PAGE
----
I have long been a critic of Big Music’s practice of suing parents whose children illegally shared copyrighted music. Not because I approve of file-sharing – I don’t – but because the punishment does not fit the crime.
The music business tends to assume that 1 file shared = 1000 lost sales, or something like that. I do not believe this to be true – quite the opposite, in fact; there is evidence that file-sharing may actually stimulate sales. They also believe that the Law Enforcement community is obliged to do their dirty work for them.
The music business has delighted in the thousands of lawsuits with which they have threatened parents, all of who have settled for thousands of dollars apiece – none of which finds its way to the artists that the RIAA purports to represent, but that’s another story.It was only a matter of time before one parent decided to fight back, but it has finally happened. The court dismissed the case with prejudice, (which means that the RIAA got their hats handed to them before being unceremoniously booted out of the courtroom) on the grounds that “the mother couldn’t be held to be liable for letting her daughter share music online”.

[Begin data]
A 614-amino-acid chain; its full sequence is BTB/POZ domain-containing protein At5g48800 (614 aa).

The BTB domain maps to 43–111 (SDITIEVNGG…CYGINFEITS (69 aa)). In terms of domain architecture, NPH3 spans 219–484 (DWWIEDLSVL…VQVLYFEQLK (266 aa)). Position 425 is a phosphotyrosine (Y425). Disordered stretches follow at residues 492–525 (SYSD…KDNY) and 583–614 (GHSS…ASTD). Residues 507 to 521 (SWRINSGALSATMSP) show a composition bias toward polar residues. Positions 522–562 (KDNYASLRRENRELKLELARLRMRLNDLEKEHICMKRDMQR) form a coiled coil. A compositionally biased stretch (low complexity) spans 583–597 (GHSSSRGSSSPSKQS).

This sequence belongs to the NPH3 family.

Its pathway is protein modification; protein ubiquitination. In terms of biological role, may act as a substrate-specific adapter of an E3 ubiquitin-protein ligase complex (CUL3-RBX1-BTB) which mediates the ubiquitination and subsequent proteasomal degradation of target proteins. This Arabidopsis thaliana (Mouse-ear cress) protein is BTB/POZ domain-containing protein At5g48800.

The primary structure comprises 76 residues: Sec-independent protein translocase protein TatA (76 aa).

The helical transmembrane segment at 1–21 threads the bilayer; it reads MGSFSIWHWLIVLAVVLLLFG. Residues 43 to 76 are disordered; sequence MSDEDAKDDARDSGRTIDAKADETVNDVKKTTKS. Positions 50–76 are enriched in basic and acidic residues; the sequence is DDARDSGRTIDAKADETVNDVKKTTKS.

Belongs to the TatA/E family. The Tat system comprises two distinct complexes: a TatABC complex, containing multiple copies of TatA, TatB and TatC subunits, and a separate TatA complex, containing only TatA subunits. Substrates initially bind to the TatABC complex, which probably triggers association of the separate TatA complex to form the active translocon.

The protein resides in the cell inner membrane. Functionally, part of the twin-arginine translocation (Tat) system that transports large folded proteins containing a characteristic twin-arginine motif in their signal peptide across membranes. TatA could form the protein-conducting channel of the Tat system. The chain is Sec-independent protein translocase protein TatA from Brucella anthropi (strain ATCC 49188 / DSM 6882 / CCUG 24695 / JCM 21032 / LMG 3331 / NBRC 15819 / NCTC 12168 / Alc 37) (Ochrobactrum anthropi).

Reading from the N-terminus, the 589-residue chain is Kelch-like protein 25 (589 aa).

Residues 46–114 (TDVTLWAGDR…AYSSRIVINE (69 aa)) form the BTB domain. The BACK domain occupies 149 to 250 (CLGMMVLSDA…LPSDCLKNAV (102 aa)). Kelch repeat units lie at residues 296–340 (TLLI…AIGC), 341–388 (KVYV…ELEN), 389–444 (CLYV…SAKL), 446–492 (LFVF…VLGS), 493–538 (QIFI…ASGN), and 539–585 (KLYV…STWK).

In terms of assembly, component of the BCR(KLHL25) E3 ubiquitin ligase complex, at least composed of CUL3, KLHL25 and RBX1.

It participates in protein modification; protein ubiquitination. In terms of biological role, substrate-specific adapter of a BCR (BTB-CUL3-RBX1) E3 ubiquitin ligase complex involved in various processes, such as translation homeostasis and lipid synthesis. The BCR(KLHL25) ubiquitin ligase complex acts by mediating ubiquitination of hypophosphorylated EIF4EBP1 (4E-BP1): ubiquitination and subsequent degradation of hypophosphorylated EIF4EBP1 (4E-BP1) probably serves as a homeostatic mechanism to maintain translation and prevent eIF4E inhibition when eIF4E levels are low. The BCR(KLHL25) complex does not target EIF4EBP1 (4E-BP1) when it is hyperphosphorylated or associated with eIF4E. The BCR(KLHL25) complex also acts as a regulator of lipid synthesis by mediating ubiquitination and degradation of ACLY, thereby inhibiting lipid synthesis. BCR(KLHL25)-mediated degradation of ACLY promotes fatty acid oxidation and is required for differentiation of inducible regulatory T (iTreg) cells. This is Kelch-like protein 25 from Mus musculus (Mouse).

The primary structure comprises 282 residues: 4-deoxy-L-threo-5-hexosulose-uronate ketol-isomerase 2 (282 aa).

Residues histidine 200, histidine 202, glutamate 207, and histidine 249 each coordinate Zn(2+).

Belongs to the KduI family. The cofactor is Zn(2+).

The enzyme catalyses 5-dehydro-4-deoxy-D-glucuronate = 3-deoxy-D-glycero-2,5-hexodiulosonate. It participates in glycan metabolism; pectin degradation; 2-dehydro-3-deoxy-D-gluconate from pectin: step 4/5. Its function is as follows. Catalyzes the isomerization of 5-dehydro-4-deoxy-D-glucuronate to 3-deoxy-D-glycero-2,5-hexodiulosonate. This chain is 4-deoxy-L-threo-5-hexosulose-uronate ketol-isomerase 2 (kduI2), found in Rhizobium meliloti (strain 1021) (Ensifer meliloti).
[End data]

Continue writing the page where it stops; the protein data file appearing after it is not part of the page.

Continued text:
Now that a precedent has been established, it’s also going to open the floodgates for those who are being and have been sued, as it effectively exposes the RIAA’s legal actions as thinly-disguised extortion.
The RIAA can still take legal action – but they have to go up against the children themselves. I don’t believe that they have the guts to do this, but if they do, it would be precisely the wrong thing to do. Children have no money, and are not old enough to enter into legal agreements. Suing your future customers is not an intelligent business model.